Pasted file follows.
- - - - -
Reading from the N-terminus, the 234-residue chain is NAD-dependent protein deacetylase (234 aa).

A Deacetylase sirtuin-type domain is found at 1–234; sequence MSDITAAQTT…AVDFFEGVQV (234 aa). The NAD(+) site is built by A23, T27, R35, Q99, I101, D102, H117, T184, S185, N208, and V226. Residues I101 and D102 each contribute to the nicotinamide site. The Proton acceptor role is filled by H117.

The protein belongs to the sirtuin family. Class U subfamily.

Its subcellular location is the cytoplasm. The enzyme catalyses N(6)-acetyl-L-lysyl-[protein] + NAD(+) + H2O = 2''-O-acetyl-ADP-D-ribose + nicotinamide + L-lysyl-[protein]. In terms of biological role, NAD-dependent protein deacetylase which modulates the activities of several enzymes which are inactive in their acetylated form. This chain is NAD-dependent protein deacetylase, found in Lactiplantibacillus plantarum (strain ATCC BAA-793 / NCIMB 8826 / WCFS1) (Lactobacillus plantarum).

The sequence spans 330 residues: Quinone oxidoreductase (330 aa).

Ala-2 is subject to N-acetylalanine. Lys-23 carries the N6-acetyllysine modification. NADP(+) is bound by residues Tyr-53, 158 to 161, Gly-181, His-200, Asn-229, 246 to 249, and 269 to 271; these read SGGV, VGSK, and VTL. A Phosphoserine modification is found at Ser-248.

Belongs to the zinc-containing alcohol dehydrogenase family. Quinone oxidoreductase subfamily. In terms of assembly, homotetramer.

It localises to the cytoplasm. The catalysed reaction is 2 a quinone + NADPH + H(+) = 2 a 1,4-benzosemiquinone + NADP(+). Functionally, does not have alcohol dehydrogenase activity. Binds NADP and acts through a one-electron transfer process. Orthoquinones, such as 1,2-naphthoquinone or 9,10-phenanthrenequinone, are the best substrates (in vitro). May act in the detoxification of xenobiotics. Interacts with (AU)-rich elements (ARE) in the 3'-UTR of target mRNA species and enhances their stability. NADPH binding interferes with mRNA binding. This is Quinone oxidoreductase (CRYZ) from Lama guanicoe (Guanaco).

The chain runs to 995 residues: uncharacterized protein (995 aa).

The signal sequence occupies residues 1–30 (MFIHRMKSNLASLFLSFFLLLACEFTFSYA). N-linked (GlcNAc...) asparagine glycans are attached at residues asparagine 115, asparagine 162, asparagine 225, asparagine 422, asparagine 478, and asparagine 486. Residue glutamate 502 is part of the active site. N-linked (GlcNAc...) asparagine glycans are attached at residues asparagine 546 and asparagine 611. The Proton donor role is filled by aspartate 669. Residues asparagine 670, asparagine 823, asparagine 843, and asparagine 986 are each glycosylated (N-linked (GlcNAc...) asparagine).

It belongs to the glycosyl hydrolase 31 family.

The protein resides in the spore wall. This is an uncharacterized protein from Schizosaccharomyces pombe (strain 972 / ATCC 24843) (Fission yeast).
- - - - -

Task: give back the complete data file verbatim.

Reading from the N-terminus, the 234-residue chain is NAD-dependent protein deacetylase (234 aa).

A Deacetylase sirtuin-type domain is found at 1–234; sequence MSDITAAQTT…AVDFFEGVQV (234 aa). The NAD(+) site is built by A23, T27, R35, Q99, I101, D102, H117, T184, S185, N208, and V226. Residues I101 and D102 each contribute to the nicotinamide site. The Proton acceptor role is filled by H117.

The protein belongs to the sirtuin family. Class U subfamily.

Its subcellular location is the cytoplasm. The enzyme catalyses N(6)-acetyl-L-lysyl-[protein] + NAD(+) + H2O = 2''-O-acetyl-ADP-D-ribose + nicotinamide + L-lysyl-[protein]. In terms of biological role, NAD-dependent protein deacetylase which modulates the activities of several enzymes which are inactive in their acetylated form. This chain is NAD-dependent protein deacetylase, found in Lactiplantibacillus plantarum (strain ATCC BAA-793 / NCIMB 8826 / WCFS1) (Lactobacillus plantarum).

The sequence spans 330 residues: Quinone oxidoreductase (330 aa).

Ala-2 is subject to N-acetylalanine. Lys-23 carries the N6-acetyllysine modification. NADP(+) is bound by residues Tyr-53, 158 to 161, Gly-181, His-200, Asn-229, 246 to 249, and 269 to 271; these read SGGV, VGSK, and VTL. A Phosphoserine modification is found at Ser-248.

Belongs to the zinc-containing alcohol dehydrogenase family. Quinone oxidoreductase subfamily. In terms of assembly, homotetramer.

It localises to the cytoplasm. The catalysed reaction is 2 a quinone + NADPH + H(+) = 2 a 1,4-benzosemiquinone + NADP(+). Functionally, does not have alcohol dehydrogenase activity. Binds NADP and acts through a one-electron transfer process. Orthoquinones, such as 1,2-naphthoquinone or 9,10-phenanthrenequinone, are the best substrates (in vitro). May act in the detoxification of xenobiotics. Interacts with (AU)-rich elements (ARE) in the 3'-UTR of target mRNA species and enhances their stability. NADPH binding interferes with mRNA binding. This is Quinone oxidoreductase (CRYZ) from Lama guanicoe (Guanaco).

The chain runs to 995 residues: uncharacterized protein (995 aa).

The signal sequence occupies residues 1–30 (MFIHRMKSNLASLFLSFFLLLACEFTFSYA). N-linked (GlcNAc...) asparagine glycans are attached at residues asparagine 115, asparagine 162, asparagine 225, asparagine 422, asparagine 478, and asparagine 486. Residue glutamate 502 is part of the active site. N-linked (GlcNAc...) asparagine glycans are attached at residues asparagine 546 and asparagine 611. The Proton donor role is filled by aspartate 669. Residues asparagine 670, asparagine 823, asparagine 843, and asparagine 986 are each glycosylated (N-linked (GlcNAc...) asparagine).

It belongs to the glycosyl hydrolase 31 family.

The protein resides in the spore wall. This is an uncharacterized protein from Schizosaccharomyces pombe (strain 972 / ATCC 24843) (Fission yeast).